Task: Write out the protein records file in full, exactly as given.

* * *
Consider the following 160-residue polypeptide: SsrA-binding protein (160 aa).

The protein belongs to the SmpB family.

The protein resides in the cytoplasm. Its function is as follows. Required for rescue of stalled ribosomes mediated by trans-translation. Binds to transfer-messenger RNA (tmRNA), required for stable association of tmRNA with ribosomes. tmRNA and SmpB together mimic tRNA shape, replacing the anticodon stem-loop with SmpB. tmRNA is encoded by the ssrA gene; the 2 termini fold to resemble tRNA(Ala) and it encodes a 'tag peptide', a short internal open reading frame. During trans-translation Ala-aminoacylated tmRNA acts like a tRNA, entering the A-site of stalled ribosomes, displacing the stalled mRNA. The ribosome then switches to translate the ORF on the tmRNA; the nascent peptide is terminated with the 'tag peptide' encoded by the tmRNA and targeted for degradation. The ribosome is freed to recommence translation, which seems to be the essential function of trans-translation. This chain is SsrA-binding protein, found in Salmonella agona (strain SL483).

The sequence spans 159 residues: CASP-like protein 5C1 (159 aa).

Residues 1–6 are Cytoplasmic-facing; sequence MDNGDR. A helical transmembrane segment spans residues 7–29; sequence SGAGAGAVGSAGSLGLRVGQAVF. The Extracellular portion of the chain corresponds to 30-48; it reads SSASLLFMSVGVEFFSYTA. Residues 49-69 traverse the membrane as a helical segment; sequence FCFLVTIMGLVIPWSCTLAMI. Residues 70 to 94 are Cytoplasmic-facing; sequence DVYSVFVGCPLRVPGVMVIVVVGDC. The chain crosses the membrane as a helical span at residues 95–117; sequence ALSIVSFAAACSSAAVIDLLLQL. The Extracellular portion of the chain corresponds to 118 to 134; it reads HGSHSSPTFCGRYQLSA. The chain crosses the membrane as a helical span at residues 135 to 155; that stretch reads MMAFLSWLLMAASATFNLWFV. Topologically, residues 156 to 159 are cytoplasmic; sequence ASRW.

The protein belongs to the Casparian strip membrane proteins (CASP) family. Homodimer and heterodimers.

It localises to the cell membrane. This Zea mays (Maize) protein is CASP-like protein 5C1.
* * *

Consider the following 160-residue polypeptide: SsrA-binding protein (160 aa).

The protein belongs to the SmpB family.

The protein resides in the cytoplasm. Its function is as follows. Required for rescue of stalled ribosomes mediated by trans-translation. Binds to transfer-messenger RNA (tmRNA), required for stable association of tmRNA with ribosomes. tmRNA and SmpB together mimic tRNA shape, replacing the anticodon stem-loop with SmpB. tmRNA is encoded by the ssrA gene; the 2 termini fold to resemble tRNA(Ala) and it encodes a 'tag peptide', a short internal open reading frame. During trans-translation Ala-aminoacylated tmRNA acts like a tRNA, entering the A-site of stalled ribosomes, displacing the stalled mRNA. The ribosome then switches to translate the ORF on the tmRNA; the nascent peptide is terminated with the 'tag peptide' encoded by the tmRNA and targeted for degradation. The ribosome is freed to recommence translation, which seems to be the essential function of trans-translation. This chain is SsrA-binding protein, found in Salmonella agona (strain SL483).

The sequence spans 159 residues: CASP-like protein 5C1 (159 aa).

Residues 1–6 are Cytoplasmic-facing; sequence MDNGDR. A helical transmembrane segment spans residues 7–29; sequence SGAGAGAVGSAGSLGLRVGQAVF. The Extracellular portion of the chain corresponds to 30-48; it reads SSASLLFMSVGVEFFSYTA. Residues 49-69 traverse the membrane as a helical segment; sequence FCFLVTIMGLVIPWSCTLAMI. Residues 70 to 94 are Cytoplasmic-facing; sequence DVYSVFVGCPLRVPGVMVIVVVGDC. The chain crosses the membrane as a helical span at residues 95–117; sequence ALSIVSFAAACSSAAVIDLLLQL. The Extracellular portion of the chain corresponds to 118 to 134; it reads HGSHSSPTFCGRYQLSA. The chain crosses the membrane as a helical span at residues 135 to 155; that stretch reads MMAFLSWLLMAASATFNLWFV. Topologically, residues 156 to 159 are cytoplasmic; sequence ASRW.

The protein belongs to the Casparian strip membrane proteins (CASP) family. Homodimer and heterodimers.

It localises to the cell membrane. This Zea mays (Maize) protein is CASP-like protein 5C1.